Arlyn Studios Austin Tx 2011


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The Making of Black Gold Album Artwork

Biography & Press

BLACK GOLD MP3 | I DON’T WANT TO BE ALONE MP3 EEW artist fact sheet.rtfd
(right click to download)


RCAImagine a room thick with sound. Dense walls vibrate with reverberations from a distorted guitar; floors shake with each kick of the bass drum. Each intricate layer combines to create a distinctive composition; excitement grows within. Expecting to see three people on-stage performing, this forceful sound instead lies within the workings of one, passionate man. Eagle Eye Williamson creates a uniquely raw and gritty sound reflecting his nature as a simple, work-a-day man. The organic quality of the music produces an unlikely raucous; it’s hard not to become intrigued when listening.

Watching Williamson play can at first be distracting. An unassuming man sits behind a small drum-kit configured to his liking. In his lap a guitar, perfectly positioned. As he begins to play, his feet tap the drums that construct the rhythm of the songs. With his left hand, he works the fret board of his electric guitar as his right hand switches between striking the snare drum and cymbals. Each layer expands as Williamson begins to sing. The experience, at first fascinating soon turns to exhilaration.

Williamson, 34, a proud sixth generation Texan, lives in Austin. At the age of 15, a bike accident severed his optic nerve, rendering him unable to see through his right eye. Not long after, Williamson began to notice differences between he and his friends. “I could find a needle in a haystack,” he boasts. “I have a million stories where I’ve spotted objects long before my friends or family.” For 19 years Williamson went by the nickname Eagle Eye. When it came time to choose a name for his one-man-band, Williamson realized a common theme among the names of his favorite blues singers. Many of the blues musicians he admired formed their monikers by combining their nicknames with last names. With this, “Eagle Eye Williamson” came into existence.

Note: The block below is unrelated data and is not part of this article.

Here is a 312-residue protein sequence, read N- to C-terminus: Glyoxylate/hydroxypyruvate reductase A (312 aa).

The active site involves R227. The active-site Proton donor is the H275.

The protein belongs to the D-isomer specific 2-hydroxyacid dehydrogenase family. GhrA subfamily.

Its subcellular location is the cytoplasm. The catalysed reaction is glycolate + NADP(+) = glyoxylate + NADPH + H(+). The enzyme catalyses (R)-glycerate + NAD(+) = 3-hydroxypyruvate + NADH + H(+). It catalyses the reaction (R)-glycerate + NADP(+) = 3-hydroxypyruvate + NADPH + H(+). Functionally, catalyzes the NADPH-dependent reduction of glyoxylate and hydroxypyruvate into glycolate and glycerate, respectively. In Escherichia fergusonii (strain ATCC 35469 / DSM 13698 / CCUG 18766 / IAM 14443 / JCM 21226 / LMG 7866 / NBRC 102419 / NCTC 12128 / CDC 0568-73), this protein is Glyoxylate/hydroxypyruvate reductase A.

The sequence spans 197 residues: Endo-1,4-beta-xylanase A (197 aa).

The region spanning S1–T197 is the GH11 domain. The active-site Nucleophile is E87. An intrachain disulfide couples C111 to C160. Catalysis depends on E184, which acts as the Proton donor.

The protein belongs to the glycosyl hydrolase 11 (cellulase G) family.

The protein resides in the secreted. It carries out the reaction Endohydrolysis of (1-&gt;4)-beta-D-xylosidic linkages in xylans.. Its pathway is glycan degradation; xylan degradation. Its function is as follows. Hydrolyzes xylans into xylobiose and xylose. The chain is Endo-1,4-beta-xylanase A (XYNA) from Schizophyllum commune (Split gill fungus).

CongressWilliamson’s inspirations like John Lee Hooker and Jimmy Reed occupy his rough, unprocessed sound. “Those musicians faced struggles to be who they were in that time period,” says Williamson, “you do your own work and no one does it for you.” Williamson’s life reflects such feelings. A hard-working man with a humble demeanor, Williamson aspires to evolve as a musician. Working diligently, Williamson writes and composes each song, combining the worlds of creative song writing and flawless execution. On top of that, each track is recorded on a single microphone in a single take. The songs on the album sound the same as attending an Eagle Eye Williamson show.

A little over year ago, Williamson began playing in Austin. In that time, an increase in his regular performances and special opening slots demonstrate that he is well on his way. Williamson also held a residency at Lamberts, known in Austin for its first-rate barbeque and live music. By performing at well known Austin venues such as: Club DeVille, Hole in the Wall, The Scoot Inn, Mean Eyed Cat and more, Williamson continues to introduce his unique brand of music to the Austin scene.

Though Eagle Eye Williamson may initially give an impression of a rough and tough whiskey-blues band, quite the opposite is true of his character. “I enjoy sharing my talent with people,” he says with a warm smile. “People care because they see I care.” Such crude talent won’t stay hidden for long.

Gold Vinyl Pressing

Comanche Peak-filmed at the Record Corner


These photos were taken at KOOP 91.7 FM during Eagle Eye’s radio performance on the 7th of July 2010. Here is a link to the podcast of the show that includes three tracks with interviews in between. Skip to 7 minutes and 20 seconds for the beginning of the show.

National Gold

This track has been recorded in one take using one microphone as well. This track is called National Gold after the lap steel I play. Again, Eagle Eye only records in one take using one microphone. National Gold

Comanche Peak

This track was recorded using one microphone in one take at my home studio.

Comanche Peak